use to think of adapting the world's action to' thorn. Where was the hope of making reason j anil the will of God prevail among people who had a routine which they had christened reason and the will of God, in which they were inextricably bound, and beyond which they hail no power of looking! But now the iron force of adhesion to the old routine,—social, political religious,—has wonderfully yielded; the iron force of exclusion of all which is new has wonderfully yielded. The danger now is, not that people should obstinately refuse to allow anything but their old routine to pass for reason and the will of God, but either that they should allow some novelty or other to pass for these too easily, or else that they should underrate the importance of them altogether, and think it enough to follow action for its own sake, without troubling themselves to make reason and the will of God prevail therein. Now, then, is the moment for culture to be of service, culture which believeB in making reason and the will of God prevail; believes in perfection; is the study and pursuit of perfection; and is no longer debarred, by a rigid invincible exclusion of whatever is new, from getting acceptance for its ideas, simply because they are new.
The moment this view of culture is seized, the moment it is regarded not solely as the endeavour to see things as they are, to draw towards a knowledge of the universal order which seems to be intended and aimed at in the world, and which it is a man's happiness to go along with or his misery to go counter to,—to learn, in short, the will of God,—the moment, 1 say, culture is considered not merely as the endeavour to see and learn this, but as the endeavour, also, to make it prevail, the moral, social, and beneficent character of culture becomes manifest. The mere endeavour to sec and learn the truth for our own personal satisfaction is indeed a commencement for making it prevail, a preparing the way for this, which always serves this, and is wrongly, therefore, stamped with blame absolutely in itself and not only in its caricature and degeneration. But perhaps it has got stamped with blame and disparaged with the dubious title of curiosity because, in comparison with this wider endeavour of such great and plain utility, it looks selfish, petty, and unprofitable.
And religion, the greatest and most important of the efforts by which the human race has manifested its impulse to perfect itself,— religion, that voice of the deepest human experience,—does not only enjoin and sanction the aim which is the great aim of culture, the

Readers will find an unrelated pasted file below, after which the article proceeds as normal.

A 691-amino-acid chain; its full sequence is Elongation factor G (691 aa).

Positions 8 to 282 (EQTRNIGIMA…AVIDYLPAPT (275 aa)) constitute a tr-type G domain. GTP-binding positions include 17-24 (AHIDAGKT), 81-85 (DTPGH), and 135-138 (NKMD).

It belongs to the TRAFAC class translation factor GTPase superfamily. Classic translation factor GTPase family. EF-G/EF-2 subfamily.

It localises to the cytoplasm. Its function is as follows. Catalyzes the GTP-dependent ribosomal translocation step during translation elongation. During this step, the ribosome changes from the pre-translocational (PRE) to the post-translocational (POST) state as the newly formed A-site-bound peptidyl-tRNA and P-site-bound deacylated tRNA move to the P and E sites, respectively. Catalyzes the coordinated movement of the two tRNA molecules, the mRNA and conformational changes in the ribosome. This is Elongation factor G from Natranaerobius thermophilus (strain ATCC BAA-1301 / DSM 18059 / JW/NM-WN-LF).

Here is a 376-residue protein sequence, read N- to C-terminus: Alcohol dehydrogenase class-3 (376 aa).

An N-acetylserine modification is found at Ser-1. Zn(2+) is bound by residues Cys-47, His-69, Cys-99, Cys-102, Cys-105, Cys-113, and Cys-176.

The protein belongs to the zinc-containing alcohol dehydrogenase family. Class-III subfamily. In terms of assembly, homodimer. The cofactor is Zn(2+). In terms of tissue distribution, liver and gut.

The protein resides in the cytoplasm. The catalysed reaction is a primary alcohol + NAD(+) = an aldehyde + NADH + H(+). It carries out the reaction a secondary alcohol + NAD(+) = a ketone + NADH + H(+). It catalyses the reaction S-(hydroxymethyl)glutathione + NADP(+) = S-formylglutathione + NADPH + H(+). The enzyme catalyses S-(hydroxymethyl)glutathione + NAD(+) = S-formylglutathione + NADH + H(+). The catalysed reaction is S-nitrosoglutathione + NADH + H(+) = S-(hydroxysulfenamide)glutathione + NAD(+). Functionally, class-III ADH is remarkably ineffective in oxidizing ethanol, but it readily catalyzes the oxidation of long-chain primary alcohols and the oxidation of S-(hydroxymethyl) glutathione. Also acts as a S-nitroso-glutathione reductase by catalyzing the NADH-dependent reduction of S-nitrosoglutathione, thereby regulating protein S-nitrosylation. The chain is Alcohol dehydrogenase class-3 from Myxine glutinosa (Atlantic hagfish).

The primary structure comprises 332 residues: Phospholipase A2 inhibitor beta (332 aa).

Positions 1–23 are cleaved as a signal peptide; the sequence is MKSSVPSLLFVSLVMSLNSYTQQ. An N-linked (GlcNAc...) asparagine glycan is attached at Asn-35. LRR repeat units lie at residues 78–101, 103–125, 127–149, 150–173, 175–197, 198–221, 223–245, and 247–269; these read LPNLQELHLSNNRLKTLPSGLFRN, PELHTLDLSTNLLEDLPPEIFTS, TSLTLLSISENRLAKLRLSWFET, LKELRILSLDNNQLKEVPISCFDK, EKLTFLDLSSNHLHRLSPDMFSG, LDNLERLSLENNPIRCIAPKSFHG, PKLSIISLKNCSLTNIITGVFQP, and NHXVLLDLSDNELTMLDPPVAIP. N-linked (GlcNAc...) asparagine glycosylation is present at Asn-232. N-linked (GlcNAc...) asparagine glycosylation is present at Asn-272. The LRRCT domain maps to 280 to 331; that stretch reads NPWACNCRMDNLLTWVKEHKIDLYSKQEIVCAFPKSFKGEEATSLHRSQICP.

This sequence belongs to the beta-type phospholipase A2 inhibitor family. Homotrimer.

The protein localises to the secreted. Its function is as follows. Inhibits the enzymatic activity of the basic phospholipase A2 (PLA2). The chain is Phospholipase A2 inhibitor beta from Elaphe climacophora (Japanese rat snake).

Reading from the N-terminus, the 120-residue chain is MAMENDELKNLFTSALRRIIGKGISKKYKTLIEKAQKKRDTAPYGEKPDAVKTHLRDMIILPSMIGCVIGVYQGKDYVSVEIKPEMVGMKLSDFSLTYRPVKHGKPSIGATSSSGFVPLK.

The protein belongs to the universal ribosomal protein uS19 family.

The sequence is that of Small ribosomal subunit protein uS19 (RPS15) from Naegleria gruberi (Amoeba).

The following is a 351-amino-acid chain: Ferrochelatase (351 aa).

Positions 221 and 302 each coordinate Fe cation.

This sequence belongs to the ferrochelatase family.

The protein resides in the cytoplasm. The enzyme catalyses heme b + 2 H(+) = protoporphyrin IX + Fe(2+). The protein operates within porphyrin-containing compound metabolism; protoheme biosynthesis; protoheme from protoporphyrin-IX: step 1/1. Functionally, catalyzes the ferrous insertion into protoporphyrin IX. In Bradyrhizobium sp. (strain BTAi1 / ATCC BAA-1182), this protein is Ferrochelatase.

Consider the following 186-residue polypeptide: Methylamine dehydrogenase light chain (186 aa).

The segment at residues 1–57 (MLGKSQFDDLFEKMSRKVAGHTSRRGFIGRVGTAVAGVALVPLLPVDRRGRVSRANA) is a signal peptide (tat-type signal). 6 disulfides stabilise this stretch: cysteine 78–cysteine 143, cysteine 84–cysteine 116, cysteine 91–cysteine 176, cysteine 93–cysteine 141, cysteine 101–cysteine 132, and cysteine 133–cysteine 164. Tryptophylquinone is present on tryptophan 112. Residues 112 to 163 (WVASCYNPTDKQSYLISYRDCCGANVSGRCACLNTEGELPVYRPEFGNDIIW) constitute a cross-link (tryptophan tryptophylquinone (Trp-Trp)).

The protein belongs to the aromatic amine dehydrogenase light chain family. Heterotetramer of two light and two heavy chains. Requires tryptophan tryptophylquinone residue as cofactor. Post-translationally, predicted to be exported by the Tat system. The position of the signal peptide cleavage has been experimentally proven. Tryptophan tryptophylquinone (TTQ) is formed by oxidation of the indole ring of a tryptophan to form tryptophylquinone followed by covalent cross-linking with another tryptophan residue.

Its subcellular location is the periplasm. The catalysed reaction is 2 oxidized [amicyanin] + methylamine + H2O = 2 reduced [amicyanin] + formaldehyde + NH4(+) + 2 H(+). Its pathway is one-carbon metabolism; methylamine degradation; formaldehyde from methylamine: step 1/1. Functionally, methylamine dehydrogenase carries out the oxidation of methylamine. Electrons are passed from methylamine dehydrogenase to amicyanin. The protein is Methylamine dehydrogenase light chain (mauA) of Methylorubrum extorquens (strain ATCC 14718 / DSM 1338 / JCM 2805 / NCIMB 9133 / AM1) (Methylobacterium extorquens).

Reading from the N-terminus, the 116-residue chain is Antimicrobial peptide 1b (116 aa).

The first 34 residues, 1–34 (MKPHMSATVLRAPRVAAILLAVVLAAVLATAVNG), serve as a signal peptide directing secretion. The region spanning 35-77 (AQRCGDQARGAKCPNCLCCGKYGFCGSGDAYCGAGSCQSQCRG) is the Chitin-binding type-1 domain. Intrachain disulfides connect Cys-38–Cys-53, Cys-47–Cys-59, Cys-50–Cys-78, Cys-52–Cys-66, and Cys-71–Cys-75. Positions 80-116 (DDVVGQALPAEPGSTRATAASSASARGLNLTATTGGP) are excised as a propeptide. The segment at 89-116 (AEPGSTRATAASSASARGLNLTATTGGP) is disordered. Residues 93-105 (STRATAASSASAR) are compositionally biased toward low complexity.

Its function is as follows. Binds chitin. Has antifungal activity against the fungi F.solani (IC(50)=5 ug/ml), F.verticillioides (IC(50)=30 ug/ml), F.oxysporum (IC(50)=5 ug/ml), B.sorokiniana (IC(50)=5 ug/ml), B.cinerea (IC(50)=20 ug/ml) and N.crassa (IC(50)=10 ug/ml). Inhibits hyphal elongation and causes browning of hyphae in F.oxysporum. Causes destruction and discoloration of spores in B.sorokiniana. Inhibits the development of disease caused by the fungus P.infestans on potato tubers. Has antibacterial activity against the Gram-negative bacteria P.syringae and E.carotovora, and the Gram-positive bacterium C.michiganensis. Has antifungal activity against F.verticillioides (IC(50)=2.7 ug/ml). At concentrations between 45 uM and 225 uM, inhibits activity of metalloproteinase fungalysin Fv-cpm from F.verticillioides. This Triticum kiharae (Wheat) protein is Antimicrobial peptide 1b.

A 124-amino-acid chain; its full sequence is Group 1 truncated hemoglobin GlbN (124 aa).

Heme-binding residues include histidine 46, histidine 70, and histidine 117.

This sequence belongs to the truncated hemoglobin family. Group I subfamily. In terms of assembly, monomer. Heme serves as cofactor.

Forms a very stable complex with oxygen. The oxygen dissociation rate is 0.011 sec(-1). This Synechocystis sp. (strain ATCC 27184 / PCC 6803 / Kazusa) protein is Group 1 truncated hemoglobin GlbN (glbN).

aim of setting ourselves to ascertain what perfection is, and to make it prevail; but also, in determining generally in what human perfection consists, religion comes to a conclusion identical with that which culture,—culture seeking the determination of this question through all the voices of human experience which have been heard upon it, of art, science, poetry, philosophy, history, as well as of religion, in order to give a greater fullness and certainty to its solution,—likewise reaches. Religion says: The kingdom of God is within you; and culture, in like manner, places human perfection in an internal condition, in the growth and predominance of our humanity proper, as distinguished from our animality. It places it in the ever-increasing efficacy and in the general harmonious expansion of those gifts of thought and feeling which make the peculiar dignity, wealth, and happiness of human nature. As 1 have said on a former occasion: "It is in making endless additions to itself, in the endless expansion of its powers, in endless growth in wisdom and beauty, that the spirit of the human race finds its ideal. To reach this ideal, culture is an indispensable aid, and that is the true value of culture." Not a having and a resting, but a growing and a becoming, is the character of perfection as culture conceives it; and here, too, it coincides with religion
But the point of view of culture, keeping the mark of human perfection simply and broadly in view, and not assigning to this perfection, as religion or utilitarianism yssignx to it, a special and limited character, this point of view, I say, of culture is best given by these words of Epictetus1: "It is a sign of a<t>via," says he,—that is, of a nature not finely tempered,—"to give yourselves up to things which relate to the body; to make, for instance, a great fuss about exercise, a great fuss about eating, a great fuss about drinking, a great fuss about walking, a great fuss about riding. All these things ought to be done merely by the way; the formation of the spirit and character must be our real concern.'' This is admirable; and, indeed, the Greek word diftvia. a finely tempered nature, gives exactly the notion of perfection as culture brings us to conceive it: a harmonious perfection, a perfection in which the characters of beauty and intelligence are both present, which unites 'the two noblest of things,"—as Swift, who of one of the two, at any rate, had himself all too little, most happily calls them in his Battle of I Sop note on Arnold's sonnet To a Frtcnd.